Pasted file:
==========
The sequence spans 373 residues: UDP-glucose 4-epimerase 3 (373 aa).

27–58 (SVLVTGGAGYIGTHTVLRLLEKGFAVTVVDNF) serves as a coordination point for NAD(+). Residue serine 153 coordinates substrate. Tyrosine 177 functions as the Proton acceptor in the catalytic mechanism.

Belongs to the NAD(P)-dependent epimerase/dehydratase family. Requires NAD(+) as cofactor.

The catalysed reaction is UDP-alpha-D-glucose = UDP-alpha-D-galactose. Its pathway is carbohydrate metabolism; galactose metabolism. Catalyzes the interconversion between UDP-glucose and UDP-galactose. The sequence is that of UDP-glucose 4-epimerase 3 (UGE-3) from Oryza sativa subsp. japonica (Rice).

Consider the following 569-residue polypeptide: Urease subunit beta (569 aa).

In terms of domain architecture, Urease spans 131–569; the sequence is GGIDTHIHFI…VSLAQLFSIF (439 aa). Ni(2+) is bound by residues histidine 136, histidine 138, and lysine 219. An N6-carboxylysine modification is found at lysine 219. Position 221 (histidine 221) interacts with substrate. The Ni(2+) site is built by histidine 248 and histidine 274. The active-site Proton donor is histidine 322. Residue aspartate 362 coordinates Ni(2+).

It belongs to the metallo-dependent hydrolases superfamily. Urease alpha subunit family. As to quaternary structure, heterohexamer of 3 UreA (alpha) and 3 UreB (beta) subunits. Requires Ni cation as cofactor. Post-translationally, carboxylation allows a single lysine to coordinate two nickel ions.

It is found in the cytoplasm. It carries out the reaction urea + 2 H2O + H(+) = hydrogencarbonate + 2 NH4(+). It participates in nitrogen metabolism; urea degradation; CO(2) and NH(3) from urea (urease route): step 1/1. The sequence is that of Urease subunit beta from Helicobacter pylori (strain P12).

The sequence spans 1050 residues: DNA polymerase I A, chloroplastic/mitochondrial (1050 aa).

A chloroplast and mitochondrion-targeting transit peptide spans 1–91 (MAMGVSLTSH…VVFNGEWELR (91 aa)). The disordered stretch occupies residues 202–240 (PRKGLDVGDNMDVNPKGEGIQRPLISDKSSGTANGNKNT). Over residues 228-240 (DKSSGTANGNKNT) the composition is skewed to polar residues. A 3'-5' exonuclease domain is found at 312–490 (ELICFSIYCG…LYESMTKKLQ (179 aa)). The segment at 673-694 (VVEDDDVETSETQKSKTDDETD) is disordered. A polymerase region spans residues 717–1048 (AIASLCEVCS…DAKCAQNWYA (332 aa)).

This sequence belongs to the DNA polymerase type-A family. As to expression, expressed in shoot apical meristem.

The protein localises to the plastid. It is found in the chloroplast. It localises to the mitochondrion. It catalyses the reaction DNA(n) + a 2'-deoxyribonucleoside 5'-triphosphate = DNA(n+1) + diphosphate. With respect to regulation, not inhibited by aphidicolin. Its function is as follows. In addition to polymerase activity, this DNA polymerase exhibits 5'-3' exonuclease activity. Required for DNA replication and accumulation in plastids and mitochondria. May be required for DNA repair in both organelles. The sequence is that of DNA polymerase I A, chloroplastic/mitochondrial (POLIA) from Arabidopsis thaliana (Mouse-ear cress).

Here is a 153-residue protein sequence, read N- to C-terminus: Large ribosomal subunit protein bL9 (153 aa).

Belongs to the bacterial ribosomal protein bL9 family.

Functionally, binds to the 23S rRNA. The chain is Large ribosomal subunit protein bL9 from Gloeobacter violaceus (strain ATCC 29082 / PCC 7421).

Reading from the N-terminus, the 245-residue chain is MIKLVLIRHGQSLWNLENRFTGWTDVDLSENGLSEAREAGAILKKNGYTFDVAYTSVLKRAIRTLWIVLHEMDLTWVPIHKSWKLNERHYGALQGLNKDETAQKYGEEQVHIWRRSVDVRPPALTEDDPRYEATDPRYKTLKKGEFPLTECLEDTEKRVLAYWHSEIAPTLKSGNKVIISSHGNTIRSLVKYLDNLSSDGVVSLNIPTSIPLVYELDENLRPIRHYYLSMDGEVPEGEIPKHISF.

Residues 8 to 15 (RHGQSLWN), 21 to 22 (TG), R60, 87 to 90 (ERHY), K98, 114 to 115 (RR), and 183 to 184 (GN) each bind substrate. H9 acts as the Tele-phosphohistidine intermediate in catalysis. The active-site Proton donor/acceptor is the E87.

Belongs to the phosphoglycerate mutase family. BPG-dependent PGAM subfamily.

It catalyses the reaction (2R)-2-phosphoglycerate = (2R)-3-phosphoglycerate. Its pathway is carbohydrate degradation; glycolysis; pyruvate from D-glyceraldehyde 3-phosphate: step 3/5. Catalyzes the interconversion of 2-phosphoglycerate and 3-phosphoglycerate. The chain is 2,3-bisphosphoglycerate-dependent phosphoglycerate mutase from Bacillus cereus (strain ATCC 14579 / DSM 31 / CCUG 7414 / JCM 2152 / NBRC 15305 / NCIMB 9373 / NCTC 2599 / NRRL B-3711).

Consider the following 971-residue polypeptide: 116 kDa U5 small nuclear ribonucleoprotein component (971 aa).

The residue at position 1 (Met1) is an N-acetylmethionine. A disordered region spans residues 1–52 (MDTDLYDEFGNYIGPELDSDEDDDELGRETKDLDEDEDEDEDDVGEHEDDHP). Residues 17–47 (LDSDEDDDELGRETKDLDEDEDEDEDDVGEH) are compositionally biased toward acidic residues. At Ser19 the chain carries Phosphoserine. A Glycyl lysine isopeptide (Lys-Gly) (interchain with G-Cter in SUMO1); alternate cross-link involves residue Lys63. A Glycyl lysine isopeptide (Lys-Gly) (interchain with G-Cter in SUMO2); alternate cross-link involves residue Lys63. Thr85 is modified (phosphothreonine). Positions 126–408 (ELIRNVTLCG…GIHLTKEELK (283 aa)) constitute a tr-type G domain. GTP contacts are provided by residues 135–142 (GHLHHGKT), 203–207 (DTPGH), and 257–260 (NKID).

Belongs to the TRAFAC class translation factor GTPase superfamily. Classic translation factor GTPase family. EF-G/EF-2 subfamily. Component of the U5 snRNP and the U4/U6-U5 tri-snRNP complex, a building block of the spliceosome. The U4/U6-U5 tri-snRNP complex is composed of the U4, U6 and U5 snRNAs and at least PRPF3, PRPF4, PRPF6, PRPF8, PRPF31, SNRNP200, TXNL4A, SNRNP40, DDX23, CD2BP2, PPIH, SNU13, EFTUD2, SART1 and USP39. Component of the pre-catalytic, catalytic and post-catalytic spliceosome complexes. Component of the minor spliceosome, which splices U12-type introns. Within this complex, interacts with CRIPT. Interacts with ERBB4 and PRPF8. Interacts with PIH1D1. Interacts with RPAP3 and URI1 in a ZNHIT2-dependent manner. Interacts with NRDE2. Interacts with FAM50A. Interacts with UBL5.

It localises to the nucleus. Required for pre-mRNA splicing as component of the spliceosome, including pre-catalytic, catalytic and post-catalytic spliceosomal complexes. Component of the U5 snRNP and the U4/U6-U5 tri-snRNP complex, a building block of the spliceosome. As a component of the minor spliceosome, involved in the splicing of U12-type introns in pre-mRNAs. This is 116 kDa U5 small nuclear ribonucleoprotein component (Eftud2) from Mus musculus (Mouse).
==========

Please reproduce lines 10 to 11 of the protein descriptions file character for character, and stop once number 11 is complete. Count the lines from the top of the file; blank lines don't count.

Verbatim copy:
A chloroplast and mitochondrion-targeting transit peptide spans 1–91 (MAMGVSLTSH…VVFNGEWELR (91 aa)). The disordered stretch occupies residues 202–240 (PRKGLDVGDNMDVNPKGEGIQRPLISDKSSGTANGNKNT). Over residues 228-240 (DKSSGTANGNKNT) the composition is skewed to polar residues. A 3'-5' exonuclease domain is found at 312–490 (ELICFSIYCG…LYESMTKKLQ (179 aa)). The segment at 673-694 (VVEDDDVETSETQKSKTDDETD) is disordered. A polymerase region spans residues 717–1048 (AIASLCEVCS…DAKCAQNWYA (332 aa)).

This sequence belongs to the DNA polymerase type-A family. As to expression, expressed in shoot apical meristem.